JHCC

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About JHCC

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    Grammar Hammer, Master of None

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    Oberlin, Ohio

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  1. From 1972. Pure skill!
  2. I’ll probably just weld up something from scrap. Don’t need anything high-performance!
  3. Thanks, guys. I’m going to be making the inlet to fit my existing NARB, which works just fine. I might make another later (with more and smaller holes), but there’s no rush on that. I’ve been thinking of something along those lines, although not as fancy!
  4. Welded up the doors for the new gasser. These will have 1” of ceramic wool on the outside and then 1” of castable on the forge side. I’m playing with some ideas for hinges; I want something that can be dissembled easily for repairs. Still need to cut the hole for the ribbon burner and weld the bracket to hold it in place.
  5. No pictures, but got in a bit of welding on the shell of the new forge and cutting of the pieces for its doors. Nice work, CGL.
  6. A couple that ThomasPowers is always recommending: Cathedral, Forge, and Waterwheel by Frances and Joseph Gies: https://archive.org/details/nationalemergencylibrary?and[]=Cathedral%2C+Forge%2C+and+Waterwheel &sin= Moxon's Mechanick Exercises: https://archive.org/details/nationalemergencylibrary?and[]=moxon+exercises&sin= No results for The Knight and the Blast Furnace, unfortunately.
  7. A couple of catalog searches: "Ironwork": https://archive.org/details/nationalemergencylibrary?and[]=ironwork&sin= "Blacksmithing": https://archive.org/details/nationalemergencylibrary?and[]=blacksmithing&sin= "Metalwork": https://archive.org/details/nationalemergencylibrary?and[]=metalwork&sin= (NB: Searching "blacksmith", "anvil", or "forge" doesn't give particularly good results, so I wouldn't bother.) https://archive.org/details/earlyamericaniro0000kauf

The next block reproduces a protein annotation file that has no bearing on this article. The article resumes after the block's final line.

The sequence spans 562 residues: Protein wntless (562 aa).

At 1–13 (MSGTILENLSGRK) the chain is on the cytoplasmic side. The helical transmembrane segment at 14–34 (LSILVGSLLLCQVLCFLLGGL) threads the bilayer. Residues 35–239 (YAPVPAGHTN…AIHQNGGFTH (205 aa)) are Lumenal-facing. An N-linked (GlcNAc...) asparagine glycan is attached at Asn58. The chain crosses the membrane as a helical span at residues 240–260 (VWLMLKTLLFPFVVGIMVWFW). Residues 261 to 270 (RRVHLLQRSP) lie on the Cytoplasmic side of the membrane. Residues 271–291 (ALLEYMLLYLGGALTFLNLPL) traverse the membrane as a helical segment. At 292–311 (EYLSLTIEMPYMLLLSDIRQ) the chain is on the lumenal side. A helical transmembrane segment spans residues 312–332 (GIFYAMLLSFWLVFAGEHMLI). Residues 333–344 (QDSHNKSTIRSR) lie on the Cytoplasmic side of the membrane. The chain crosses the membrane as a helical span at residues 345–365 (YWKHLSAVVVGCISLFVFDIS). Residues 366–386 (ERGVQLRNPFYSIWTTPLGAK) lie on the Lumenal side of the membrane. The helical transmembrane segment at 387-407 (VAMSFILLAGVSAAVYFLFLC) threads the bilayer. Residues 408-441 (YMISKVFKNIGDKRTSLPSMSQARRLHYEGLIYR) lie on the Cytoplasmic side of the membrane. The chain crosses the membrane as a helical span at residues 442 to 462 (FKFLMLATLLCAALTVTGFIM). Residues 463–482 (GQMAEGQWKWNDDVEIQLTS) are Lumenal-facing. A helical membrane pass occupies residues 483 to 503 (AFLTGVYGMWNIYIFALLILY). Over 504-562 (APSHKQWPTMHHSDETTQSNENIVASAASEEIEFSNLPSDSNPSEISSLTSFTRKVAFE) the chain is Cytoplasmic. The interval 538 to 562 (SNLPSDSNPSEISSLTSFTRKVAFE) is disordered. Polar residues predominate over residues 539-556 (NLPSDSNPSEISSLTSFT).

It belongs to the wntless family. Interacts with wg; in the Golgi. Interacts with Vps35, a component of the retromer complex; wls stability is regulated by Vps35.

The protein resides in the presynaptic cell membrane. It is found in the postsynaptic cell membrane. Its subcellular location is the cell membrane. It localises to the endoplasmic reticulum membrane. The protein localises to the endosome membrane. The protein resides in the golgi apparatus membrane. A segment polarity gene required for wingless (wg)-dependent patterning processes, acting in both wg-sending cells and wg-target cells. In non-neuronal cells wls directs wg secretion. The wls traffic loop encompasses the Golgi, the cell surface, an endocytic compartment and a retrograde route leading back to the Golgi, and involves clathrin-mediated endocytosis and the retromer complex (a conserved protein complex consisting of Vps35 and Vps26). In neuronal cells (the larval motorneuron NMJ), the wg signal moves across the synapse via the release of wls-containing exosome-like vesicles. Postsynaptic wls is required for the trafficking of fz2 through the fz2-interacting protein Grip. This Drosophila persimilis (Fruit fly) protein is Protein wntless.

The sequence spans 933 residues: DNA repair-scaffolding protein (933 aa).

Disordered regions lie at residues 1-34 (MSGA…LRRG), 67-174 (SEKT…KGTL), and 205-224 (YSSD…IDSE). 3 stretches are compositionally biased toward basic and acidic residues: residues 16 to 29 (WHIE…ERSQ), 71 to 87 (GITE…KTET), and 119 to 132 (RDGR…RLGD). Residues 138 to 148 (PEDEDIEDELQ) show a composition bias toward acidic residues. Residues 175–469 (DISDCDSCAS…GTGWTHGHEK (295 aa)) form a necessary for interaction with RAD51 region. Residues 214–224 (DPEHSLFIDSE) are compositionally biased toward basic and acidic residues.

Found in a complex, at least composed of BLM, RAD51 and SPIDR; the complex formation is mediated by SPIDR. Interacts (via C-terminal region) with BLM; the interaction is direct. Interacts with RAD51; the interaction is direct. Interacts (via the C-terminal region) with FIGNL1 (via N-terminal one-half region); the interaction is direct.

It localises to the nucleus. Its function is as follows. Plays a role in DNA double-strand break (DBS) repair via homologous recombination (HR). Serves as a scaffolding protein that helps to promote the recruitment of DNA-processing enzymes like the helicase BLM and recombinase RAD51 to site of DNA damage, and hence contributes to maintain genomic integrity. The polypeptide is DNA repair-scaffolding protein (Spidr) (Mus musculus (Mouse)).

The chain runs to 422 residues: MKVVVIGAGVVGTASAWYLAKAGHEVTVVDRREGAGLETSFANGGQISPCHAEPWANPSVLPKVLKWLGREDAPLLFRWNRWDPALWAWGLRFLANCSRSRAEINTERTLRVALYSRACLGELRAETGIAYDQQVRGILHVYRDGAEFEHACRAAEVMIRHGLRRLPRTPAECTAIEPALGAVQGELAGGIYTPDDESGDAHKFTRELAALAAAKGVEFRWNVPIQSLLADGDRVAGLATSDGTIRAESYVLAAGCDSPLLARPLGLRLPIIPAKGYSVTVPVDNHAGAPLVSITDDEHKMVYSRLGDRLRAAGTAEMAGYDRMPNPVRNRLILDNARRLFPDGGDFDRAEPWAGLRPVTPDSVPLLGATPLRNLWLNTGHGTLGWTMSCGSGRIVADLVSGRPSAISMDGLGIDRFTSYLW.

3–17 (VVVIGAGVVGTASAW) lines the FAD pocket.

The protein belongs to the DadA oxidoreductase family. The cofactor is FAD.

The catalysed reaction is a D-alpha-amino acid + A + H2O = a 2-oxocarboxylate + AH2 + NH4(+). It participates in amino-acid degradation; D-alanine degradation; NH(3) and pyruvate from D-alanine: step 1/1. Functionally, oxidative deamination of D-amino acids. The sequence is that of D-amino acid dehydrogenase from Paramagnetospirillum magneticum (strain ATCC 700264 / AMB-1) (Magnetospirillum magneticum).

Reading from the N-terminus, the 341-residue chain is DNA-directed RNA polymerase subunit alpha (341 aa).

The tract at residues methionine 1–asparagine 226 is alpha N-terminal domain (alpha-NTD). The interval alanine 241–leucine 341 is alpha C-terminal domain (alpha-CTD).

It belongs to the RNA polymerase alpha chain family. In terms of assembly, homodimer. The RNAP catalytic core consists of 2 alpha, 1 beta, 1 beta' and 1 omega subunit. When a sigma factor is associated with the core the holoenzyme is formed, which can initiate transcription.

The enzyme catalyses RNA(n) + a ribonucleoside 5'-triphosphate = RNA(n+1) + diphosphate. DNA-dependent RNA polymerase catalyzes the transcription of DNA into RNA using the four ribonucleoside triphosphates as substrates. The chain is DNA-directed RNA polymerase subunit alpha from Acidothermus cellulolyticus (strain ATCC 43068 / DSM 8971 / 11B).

8. These are clearly parts to something: all cut to the same length, cut edges deburred, and a transverse hole drilled at each end as if for a cotter pin. If I had to hazard a guess, I'd say they were previously the axles to the rollers in an industrial conveyor system and thus possibly in the 1045 area. That's my working hypothesis, and I'll see if testing bears it out. Science!
  9. No, not yet. It's clearly steel, but not idea beyond that. I'll do some spark testing and test hardening when I get it, but I figured 145 lbs for $24 was a pretty good deal regardless.
  10. Never a Steeleye Span fan, although I very much enjoyed Martin Carthy's work in Brass Monkey back in the 80s. I really should check out their later work.
  11. I have a few binders of PDFs I've downloaded and printed out, especially J.W. Lillico's "Elementary Forge Practice", the COSIRA books, and John Verhoeven's "Metallurgy for Bladesmiths and Others Who Heat-Treat and Forge Steel". I also just realized that I should check the library at the college where I work to see if they have any of Verhoeven's works (even though the facility is closed because of the coronavirus pandemic), and lo and behold, I have unlimited access to an electronic copy of his "Steel Metallurgy for Non-Metalurgists"! Woo-hoo!
  12. An uncle gave me a copy when I was in my teens, but I lost it in a move about thirty years ago. However, I found a copy in a used book store for $20 last year, so don't give up hope! Another good source for inexpensive books is eBay. People sometimes ask outrageous prices, but you can find some real bargains if you keep your eyes open.
  13. This is actually a big problem with schools that are moving to online instruction during quarantine: not all students have internet access and the right technology for online study, such as those who are low-income (especially first-generation students) or live in rural areas. The college where I work has done a lot to provide these students with laptops and mobile hotspots so that they can continue to be connected to their classes while the campus is closed.